Across the Atlantic, Americans see European economies faltering under enormous debt, overburdened welfare states, governments controlling close to fifty percent of the economy, high taxation, heavily regulated labor markets, aging populations, and large numbers of public sector workers. They also see a European political class that is unable — and, in many cases, unwilling — to implement economic reform. This timely and sobering video explains why Americans cannot ignore the “canary in the coalmine” across the pond in determining our future. We must ask the question: “Is America becoming Europe?”To learn more read Dr. Samuel Greggs Becoming Europe: Economic Decline, Culture, and How America Can Avoid a European Future: http://www.amazon.com/dp/1594036373/
Archive for the ‘freedom’ Category
I am always amazed that the loudmouths from the sixties’ campuses are now in charge of most universities and are the worst offenders about squelching free speech on campus. Maybe it’s because they’re the ones in charge now?
FIRE’s Essay Contest will award $20,000 in scholarships to high school juniors and seniors this fall! Visit http://www.thefire.org/contest to enter. Deadline Nov. 25, 2012.
Did you know that some colleges and universities restrict student speech rights? Don’t be surprised by campus censorship when you get to college — know before you go! Visit http://www.thefire.org to learn more.
The environmental agenda has been infected by extremism—it’s become an economic suicide pact. And we’re here to challenge it. On Earth Day, visit http://www.freemarketamerica.org.
We all know why the Watermelons (Green outside, red inside) want America to fail. A failed state is ripe for totalitarian takeover. Just ask the Germans, the Russians, the Chinese, the Cubans, the Venezuelans, the Vietnamese, the Rhodesians (if you can find any), soon the Argentinians. and on and on and on
And to remind you of how long the Watermelon totalitarians and their media accomplices have been working on this:
From Newsweak (sic) April, 28, 1975
The results of Higher Education?As someone who worked (with the aid of military tuition assistance while on active duty and the GI Bill after) through a Master’s Degree at a Kudzu League (Tulane) University, I have no sympathy for these idiots. I do agree with the girl’s “overeducated” remark because “It’s not what you don’t know that disturbs me, it’s what you know that isn’t true!”
The so-called War on Poverty has failed. Making government bigger and creating more federal redistribution programs has been bad news for taxpayers. But the welfare state also has been a disaster for the less fortunate, creating a flypaper effect that makes it difficult for people to lead independent and self-reliant lives. This Center for Freedom and Prosperity Foundation video shows how the poverty rate was falling after World War II — but then stagnated once the federal government got involved.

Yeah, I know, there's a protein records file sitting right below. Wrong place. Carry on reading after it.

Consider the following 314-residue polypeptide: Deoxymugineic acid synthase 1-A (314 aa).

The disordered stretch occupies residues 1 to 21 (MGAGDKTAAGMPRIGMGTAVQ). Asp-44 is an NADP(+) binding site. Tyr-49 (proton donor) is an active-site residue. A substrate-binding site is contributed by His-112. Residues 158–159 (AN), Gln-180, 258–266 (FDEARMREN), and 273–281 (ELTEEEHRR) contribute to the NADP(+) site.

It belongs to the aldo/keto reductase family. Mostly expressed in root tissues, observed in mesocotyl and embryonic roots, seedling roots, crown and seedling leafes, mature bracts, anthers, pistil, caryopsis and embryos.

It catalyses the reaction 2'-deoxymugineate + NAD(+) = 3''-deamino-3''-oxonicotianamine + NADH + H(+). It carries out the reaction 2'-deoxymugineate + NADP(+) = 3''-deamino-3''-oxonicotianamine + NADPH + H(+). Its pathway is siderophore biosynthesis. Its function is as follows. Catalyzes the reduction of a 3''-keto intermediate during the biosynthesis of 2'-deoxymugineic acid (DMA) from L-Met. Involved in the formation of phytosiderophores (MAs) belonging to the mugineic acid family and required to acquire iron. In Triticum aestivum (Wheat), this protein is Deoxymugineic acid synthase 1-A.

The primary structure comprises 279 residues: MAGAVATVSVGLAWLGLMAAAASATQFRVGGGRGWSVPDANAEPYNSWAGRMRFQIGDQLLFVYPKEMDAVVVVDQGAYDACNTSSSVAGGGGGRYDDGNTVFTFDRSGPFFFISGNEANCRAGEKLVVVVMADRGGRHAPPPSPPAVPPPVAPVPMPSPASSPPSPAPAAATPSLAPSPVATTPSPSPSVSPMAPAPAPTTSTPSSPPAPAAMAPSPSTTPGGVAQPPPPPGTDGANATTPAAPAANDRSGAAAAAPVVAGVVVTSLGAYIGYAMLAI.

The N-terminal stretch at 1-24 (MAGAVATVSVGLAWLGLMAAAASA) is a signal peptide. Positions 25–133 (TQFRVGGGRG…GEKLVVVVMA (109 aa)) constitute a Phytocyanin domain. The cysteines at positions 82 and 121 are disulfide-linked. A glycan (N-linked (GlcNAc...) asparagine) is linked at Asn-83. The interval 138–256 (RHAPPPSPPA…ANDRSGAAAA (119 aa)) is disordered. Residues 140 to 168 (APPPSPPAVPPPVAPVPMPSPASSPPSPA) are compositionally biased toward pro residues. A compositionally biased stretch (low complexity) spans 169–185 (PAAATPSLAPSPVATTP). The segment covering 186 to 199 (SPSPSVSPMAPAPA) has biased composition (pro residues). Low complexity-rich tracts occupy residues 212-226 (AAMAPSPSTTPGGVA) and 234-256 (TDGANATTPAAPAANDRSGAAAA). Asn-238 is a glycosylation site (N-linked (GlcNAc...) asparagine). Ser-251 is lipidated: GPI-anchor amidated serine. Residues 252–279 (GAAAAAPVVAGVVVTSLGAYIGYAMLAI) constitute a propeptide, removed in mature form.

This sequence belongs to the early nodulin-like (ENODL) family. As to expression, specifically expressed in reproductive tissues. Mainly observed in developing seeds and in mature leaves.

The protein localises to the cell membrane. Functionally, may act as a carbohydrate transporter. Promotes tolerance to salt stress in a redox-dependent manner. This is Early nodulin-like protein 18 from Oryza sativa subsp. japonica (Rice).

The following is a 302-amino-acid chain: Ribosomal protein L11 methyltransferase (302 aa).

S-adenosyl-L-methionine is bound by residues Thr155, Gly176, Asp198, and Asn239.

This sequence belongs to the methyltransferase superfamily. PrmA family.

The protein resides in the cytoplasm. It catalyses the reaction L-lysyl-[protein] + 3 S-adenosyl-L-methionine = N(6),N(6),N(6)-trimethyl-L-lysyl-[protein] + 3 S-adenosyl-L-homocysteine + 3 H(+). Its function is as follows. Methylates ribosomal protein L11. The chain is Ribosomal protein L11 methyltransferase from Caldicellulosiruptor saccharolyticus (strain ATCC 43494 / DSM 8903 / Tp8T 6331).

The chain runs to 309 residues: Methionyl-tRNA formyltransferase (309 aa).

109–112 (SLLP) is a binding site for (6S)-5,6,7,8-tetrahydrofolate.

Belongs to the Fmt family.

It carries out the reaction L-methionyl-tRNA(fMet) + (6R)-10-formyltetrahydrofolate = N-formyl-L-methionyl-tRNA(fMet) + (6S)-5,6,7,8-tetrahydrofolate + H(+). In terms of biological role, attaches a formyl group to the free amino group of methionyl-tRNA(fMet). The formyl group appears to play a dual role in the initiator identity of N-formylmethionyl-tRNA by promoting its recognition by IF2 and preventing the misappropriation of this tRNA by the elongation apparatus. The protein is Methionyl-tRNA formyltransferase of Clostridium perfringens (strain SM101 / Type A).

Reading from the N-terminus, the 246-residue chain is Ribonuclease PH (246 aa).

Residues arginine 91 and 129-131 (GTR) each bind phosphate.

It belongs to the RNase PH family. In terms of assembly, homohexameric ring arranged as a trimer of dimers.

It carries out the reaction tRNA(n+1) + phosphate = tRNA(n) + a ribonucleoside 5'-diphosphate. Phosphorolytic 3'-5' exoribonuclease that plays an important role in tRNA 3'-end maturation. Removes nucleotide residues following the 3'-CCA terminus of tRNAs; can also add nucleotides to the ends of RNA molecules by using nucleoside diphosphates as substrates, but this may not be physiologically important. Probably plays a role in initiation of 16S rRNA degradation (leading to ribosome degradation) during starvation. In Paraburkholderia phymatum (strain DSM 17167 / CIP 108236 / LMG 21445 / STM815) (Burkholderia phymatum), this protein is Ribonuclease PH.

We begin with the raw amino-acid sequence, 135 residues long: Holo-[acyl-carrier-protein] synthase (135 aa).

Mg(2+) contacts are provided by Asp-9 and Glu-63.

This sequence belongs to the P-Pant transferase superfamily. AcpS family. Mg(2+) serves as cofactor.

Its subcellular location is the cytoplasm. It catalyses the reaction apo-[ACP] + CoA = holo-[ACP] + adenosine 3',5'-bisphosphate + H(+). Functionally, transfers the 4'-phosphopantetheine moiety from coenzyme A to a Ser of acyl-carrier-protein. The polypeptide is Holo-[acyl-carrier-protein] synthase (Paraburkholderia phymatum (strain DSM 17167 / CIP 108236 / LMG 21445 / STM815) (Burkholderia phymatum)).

eason.tv editor in chief Nick Gillespie appeared on Judge Napolitano’s Freedom Watch to discuss the Obama administration granting waivers on No Child Left Behind and how voters are growing tired of empty promises by both political parties.
For generations, street vending has been a classic way to succeed with only a strong work ethic and a desire to succeed. It is a path that cities should encourage, particularly in these tough economic times. But rather than fostering entrepreneurship and opportunity, Atlanta is doing its best to smother it.
Larry Miller and Stanley Hambrick own two well-known vending businesses outside the Atlanta Braves stadium. Their businesses create jobs, offer inexpensive snacks and souvenirs to visitors, and make the sidewalks safer by keeping an eye out for fans who need help. But two years ago, Atlanta handed over all public-property vending to a single company—the first program of its kind in the country. Now that company wants to throw Larry and Stanley out of the spots they have worked for decades to build kiosks that rent for almost $20,000 a year. If it does so, Larry and Stanley’s businesses will be destroyed.
Unfortunately, many American cities put up roadblocks that keep would-be vendors from climbing that ladder. In Streets of Dreams, the Institute for Justice reviewed vending laws in America’s 50 largest cities. It found that of those 50 cities, 45 have one or more anticompetitive restrictions on vending. Atlanta has some of the most onerous burdens in the country, and the monopoly Atlanta has created has cost vendors their jobs and threatens to kill vending as a way for ordinary Atlantans to succeed.
To protect the economic liberty of all Georgians, Larry and Stanley have joined with the Institute for Justice to challenge Atlanta’s vending monopoly. This lawsuit, filed on July 28, 2011 in the Superior Court for Fulton County, Georgia, is the second case in the Institute’s National Street Vending Initiative. It argues that Atlanta lacks the power to grant an exclusive vending franchise and that its actions violate the Georgia constitution. A victory will not only free Atlanta’s vending community; it will make other cities think twice before entering into similarly anti-competitive arrangements.
Should the city of El Paso, Texas, have been allowed to turn itself into a No-Vending Zone in order to protect brick-and-mortar restaurants from competition?
See how the Institute for Justice protected the right to earn an honest living for El Paso’s Mobile Vendors.